A Method for Studying the Generalized Slowing Hypothesis in Children With Specific Language Impairment The present work was conducted to demonstrate a method that could be used to assess the hypothesis that children with specific language impairment (SLI) often respond more slowly than unimpaired children on a range of tasks. The data consisted of 22 pairs of mean response times (RTs) obtained from previously ... Research Note
Research Note  |   April 01, 1994
A Method for Studying the Generalized Slowing Hypothesis in Children With Specific Language Impairment
 
Author Affiliations & Notes
  • Robert Kail
    Purdue University West Lafayette, IN
  • Contact author: Robert Kail, Department of Psychological Sciences, Purdue University, West Lafayette, IN 47907; e-mail: rk@psych.purdue.edu
Article Information
Language Disorders / Specific Language Impairment / Language / Research Note
Research Note   |   April 01, 1994
A Method for Studying the Generalized Slowing Hypothesis in Children With Specific Language Impairment
Journal of Speech, Language, and Hearing Research, April 1994, Vol. 37, 418-421. doi:10.1044/jshr.3702.418
History: Received February 10, 1993 , Accepted September 27, 1993
 
Journal of Speech, Language, and Hearing Research, April 1994, Vol. 37, 418-421. doi:10.1044/jshr.3702.418
History: Received February 10, 1993; Accepted September 27, 1993

The present work was conducted to demonstrate a method that could be used to assess the hypothesis that children with specific language impairment (SLI) often respond more slowly than unimpaired children on a range of tasks. The data consisted of 22 pairs of mean response times (RTs) obtained from previously published studies; each pair consisted of a mean RT for a group of children with SLI for an experimental condition and the corresponding mean RT for a group of children without SLI. If children with SLI always respond more slowly than unimpaired children and by an amount that does not vary across tasks, then RTs for children with SLI should increase linearly as a function of RTs for age-matched control children without SLI. This result was obtained and is consistent with the view that differences in processing speed between children with and without SLI reflect some general (i.e., non-task specific) component of cognitive processing. Future applications of the method are suggested.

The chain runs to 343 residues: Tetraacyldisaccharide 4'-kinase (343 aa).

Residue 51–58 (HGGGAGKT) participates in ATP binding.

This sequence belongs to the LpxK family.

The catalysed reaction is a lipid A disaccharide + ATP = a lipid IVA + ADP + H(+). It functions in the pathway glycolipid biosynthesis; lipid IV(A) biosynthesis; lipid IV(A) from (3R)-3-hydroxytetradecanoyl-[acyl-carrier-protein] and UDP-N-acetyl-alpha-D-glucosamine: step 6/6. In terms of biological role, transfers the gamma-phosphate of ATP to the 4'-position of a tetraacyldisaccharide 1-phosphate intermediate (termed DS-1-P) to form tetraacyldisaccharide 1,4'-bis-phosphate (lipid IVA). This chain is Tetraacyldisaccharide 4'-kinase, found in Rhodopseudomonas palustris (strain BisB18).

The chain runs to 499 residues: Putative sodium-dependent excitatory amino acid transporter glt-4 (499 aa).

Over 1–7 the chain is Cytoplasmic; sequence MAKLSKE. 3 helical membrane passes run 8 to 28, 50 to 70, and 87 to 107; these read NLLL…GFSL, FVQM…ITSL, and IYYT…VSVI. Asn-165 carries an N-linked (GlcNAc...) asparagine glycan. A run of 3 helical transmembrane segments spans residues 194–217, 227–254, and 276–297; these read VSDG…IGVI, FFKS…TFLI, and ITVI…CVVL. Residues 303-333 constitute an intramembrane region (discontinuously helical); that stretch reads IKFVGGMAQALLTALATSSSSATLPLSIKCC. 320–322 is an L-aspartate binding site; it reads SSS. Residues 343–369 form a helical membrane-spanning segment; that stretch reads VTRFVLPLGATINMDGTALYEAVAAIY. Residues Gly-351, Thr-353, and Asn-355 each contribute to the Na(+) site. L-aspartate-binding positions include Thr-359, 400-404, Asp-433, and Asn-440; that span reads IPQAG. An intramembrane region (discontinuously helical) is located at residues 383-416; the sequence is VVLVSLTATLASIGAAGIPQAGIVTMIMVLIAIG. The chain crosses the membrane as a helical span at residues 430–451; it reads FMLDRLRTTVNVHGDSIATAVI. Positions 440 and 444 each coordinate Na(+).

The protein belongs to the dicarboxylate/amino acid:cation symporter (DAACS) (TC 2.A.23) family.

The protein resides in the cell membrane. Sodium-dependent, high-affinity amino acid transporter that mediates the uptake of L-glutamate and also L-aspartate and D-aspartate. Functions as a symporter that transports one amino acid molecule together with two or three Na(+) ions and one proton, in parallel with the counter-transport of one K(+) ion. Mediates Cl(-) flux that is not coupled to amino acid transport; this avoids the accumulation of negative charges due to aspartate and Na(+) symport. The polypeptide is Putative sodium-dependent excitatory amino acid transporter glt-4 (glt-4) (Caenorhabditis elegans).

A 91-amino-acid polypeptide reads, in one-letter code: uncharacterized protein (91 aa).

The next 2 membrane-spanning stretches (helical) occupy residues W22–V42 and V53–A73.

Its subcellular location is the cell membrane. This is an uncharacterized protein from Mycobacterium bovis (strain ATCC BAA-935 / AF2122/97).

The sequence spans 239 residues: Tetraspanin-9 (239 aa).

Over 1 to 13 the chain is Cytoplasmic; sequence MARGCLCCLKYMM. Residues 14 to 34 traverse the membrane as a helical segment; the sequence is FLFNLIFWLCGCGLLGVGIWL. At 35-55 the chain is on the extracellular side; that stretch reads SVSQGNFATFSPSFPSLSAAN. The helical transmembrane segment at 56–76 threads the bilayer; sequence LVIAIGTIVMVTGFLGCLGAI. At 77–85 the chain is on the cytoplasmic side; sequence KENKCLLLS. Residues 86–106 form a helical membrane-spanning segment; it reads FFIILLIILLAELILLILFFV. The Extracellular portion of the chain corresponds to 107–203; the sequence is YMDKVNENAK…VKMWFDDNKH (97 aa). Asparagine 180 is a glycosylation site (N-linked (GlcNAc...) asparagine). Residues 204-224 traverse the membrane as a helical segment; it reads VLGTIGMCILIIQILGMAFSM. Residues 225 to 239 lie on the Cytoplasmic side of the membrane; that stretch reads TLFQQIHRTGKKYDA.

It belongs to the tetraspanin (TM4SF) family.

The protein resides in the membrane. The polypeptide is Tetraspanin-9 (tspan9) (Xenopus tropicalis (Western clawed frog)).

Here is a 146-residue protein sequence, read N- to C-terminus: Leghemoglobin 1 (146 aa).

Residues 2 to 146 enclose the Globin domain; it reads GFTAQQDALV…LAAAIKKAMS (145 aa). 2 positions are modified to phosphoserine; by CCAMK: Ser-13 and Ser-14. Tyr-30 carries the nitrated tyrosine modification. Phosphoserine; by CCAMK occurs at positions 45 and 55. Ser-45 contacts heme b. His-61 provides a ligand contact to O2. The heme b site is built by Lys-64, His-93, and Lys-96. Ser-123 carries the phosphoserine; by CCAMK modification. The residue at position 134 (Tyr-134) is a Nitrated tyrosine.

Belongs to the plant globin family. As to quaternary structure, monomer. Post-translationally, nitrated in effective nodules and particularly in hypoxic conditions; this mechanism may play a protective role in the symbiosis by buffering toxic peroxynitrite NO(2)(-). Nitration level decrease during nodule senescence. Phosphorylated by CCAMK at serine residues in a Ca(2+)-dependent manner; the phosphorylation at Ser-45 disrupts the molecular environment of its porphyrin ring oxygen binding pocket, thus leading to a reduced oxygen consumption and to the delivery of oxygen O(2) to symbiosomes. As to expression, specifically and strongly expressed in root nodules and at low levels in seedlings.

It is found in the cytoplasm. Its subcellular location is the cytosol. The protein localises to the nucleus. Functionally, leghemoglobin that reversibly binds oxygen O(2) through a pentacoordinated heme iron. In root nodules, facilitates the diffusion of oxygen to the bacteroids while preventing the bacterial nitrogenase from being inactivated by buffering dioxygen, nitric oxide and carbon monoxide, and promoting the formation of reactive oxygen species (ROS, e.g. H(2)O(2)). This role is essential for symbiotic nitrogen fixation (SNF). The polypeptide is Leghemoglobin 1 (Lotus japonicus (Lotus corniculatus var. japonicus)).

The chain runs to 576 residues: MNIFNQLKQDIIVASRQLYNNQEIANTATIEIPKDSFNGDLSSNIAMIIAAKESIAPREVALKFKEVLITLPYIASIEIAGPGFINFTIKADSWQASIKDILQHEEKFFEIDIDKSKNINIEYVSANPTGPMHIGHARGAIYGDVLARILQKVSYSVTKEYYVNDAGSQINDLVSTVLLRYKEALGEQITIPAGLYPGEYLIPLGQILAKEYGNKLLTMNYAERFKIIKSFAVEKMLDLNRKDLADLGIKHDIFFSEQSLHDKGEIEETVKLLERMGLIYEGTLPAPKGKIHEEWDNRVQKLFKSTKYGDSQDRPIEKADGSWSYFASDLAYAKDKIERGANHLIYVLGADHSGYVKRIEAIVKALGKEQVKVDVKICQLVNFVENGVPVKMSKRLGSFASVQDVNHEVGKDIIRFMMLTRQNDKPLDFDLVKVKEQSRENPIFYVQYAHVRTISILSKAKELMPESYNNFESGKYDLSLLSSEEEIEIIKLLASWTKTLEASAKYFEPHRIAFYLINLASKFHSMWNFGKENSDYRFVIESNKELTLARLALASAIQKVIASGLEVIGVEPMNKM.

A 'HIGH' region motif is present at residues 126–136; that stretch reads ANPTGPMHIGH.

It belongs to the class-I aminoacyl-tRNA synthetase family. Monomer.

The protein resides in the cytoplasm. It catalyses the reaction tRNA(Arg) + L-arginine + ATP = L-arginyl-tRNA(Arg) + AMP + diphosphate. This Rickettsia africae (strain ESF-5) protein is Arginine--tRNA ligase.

Acknowledgments
The original collection of the data described here was supported by NINCDS grant 17663. The present analyses were supported by NICHD grant 19447. I wish to thank Laurence B. Leonard and three reviewers for their helpful comments on previous drafts of this manuscript.
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